Forest Service’s Rocky Mountain Region timber budget axed
In spite of being one of only two U.S. Forest regions to meet timber program targets for 2007, the U.S. Forest Service timber budgets for the upcoming year reflect a 31 percent decrease in funds for the Rocky Mountain Region, which includes Colorado.
“We’re pretty shocked about that,” said Gary Severson, executive director of the Northwest Colorado Council of Governments.
“It’s the timber budgets. That’s where money is to deal with a lot of our bark beetle stuff, that’s what’s shocking to us,” he said.
The Rocky Mountain Region includes Colorado, Wyoming, South Dakota, Nebraska and Kansas.
Timber budget funds are being used to get dead and infested beetle-kill trees out of landscapes to create fire fuel breaks and make room for new growth.
Timber harvest sales are the Forest Service’s primary tool for doing this.
The money pays for “all of what’s necessary to offer a sale,” said Sulphur Ranger District Chief Craig Magwire. Timber budgets provide for environmental analyses, crew members who go out and identify areas that need to be harvested, the administration of putting contracts together and awarded, and the management of those harvests.
In terms of overall fuels reduction, the Sulphur Ranger District now has less to work with than last year, Magwire said.
Less money means fewer areas can be added to the district’s Healthy Forests list.
“We will still just stay focused on the high priority projects in the Sulphur Ranger District that our community has deemed we need to get done,” Magwire said.
Only the southeastern states suffered a higher-percent reduction compared to the Rocky Mountain Region. The southeast is getting 32 percent less than last year.
Colorado lawmakers are wondering why the significant cut took place after the Rocky Mountain Region successfully produced its promised volume of timber sales last year.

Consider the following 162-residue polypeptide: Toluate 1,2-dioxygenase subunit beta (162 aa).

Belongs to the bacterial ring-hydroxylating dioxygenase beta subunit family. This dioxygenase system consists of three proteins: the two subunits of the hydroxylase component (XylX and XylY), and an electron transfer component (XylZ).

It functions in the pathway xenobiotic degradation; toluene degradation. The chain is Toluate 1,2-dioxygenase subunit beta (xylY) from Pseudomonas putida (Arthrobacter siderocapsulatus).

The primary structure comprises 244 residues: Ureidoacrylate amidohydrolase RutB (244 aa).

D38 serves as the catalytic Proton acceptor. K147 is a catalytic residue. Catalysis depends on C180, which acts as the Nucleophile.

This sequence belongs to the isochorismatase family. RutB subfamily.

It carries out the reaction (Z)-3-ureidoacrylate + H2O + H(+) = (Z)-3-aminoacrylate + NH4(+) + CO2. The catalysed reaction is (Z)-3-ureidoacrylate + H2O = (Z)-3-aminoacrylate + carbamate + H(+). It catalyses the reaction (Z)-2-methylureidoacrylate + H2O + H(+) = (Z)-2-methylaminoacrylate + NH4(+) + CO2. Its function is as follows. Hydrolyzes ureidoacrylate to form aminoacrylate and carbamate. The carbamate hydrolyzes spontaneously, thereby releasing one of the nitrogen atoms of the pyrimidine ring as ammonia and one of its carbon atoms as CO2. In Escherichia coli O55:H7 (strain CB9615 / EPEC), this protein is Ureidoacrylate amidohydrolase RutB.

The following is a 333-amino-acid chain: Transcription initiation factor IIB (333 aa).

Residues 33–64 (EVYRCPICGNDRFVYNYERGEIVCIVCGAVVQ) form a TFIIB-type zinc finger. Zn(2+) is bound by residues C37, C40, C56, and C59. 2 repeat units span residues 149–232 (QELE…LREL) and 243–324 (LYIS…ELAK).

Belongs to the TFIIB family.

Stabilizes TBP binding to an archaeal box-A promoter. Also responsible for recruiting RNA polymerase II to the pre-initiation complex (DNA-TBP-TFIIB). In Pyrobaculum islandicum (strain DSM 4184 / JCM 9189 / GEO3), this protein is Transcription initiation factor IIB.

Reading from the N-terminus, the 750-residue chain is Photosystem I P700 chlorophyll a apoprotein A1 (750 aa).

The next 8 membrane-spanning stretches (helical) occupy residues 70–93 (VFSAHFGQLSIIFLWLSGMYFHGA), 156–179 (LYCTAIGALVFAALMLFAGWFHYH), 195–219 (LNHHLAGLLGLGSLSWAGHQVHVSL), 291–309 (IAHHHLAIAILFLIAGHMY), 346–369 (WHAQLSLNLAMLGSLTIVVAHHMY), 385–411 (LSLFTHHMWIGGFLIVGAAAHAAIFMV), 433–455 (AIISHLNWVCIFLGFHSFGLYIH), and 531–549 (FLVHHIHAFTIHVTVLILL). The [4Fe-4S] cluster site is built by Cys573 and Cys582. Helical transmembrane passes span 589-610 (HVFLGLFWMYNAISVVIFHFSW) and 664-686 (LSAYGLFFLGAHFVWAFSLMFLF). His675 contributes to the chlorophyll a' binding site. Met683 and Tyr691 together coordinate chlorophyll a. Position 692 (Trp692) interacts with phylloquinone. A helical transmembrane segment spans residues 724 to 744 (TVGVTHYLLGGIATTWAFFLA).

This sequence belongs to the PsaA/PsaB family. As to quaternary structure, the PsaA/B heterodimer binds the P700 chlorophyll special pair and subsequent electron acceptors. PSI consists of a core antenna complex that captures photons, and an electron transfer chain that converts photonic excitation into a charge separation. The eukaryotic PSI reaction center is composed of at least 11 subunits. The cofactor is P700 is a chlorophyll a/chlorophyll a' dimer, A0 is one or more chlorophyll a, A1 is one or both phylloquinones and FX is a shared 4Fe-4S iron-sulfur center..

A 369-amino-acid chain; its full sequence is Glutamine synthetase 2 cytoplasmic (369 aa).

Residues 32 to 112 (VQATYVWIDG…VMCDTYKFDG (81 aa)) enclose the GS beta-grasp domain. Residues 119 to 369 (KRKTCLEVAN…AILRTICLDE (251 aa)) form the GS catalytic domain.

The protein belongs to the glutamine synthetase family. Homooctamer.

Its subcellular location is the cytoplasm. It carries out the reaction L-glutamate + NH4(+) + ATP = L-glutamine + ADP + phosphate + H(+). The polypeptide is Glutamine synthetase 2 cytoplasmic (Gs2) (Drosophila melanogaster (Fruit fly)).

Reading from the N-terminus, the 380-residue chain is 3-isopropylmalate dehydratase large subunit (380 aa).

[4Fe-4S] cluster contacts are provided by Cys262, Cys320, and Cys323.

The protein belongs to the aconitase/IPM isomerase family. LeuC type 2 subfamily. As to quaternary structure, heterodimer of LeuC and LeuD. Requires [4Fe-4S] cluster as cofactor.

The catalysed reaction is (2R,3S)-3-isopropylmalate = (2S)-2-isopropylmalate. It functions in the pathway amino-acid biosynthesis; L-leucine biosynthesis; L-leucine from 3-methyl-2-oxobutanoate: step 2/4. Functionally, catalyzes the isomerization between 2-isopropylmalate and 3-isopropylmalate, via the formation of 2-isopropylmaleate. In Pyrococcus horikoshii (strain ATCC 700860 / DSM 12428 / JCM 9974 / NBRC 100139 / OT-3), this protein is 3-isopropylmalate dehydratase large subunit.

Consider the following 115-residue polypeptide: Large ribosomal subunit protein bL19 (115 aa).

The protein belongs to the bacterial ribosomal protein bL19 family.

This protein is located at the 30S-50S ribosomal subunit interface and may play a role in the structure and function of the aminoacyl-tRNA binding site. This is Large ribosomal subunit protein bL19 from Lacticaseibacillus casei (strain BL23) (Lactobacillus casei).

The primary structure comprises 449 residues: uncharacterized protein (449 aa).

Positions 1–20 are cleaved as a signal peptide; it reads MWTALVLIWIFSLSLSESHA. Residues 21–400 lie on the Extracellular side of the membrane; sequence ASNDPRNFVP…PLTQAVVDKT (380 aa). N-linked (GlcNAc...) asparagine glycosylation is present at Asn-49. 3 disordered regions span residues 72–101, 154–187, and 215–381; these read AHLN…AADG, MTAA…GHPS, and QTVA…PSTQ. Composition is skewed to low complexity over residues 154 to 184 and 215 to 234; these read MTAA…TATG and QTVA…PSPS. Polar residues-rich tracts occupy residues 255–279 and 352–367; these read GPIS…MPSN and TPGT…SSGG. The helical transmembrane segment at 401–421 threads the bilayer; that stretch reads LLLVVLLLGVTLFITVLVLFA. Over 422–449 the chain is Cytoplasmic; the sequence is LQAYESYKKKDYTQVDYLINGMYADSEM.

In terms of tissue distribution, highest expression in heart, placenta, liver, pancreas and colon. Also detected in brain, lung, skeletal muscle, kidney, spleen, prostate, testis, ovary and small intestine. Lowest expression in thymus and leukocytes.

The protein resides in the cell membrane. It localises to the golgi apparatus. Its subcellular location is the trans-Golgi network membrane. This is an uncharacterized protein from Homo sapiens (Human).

They have since written a letter to Forest Service Chief Gail Kimbell to try to and influence an adjustment.
U.S. Sen. Wayne Allard is among leaders from both Colorado and fellow states of the region who signed the letter.
“The senator is somewhat frustrated by the lack of funding, especially since in our region, where we not only have the need for funds and public support for more Forest Service work, but an exemplary track record of efficiently using allocated funds,” said Allard’s spokesman Steve Wymer.
The letter to Kimbell states that the insufficient funding for the national forests in the Rocky Mountain Region could not be happening at a worst time when landowners who have been responsible stewards to their lands are “seeking increased levels of activity on adjacent federal lands.”
“Nearly every forest in the Rocky Mountain Region is experiencing epidemic levels of bark beetle mortality, and many of our constituents understand all too well that our forests are just one lightning strike or careless incident away from a catastrophic fire that threatens each resource,” the letter states.
According to Severson, the delegation is being reasonable, asking for a 2008 budget “at least equal to what last year’s was.”
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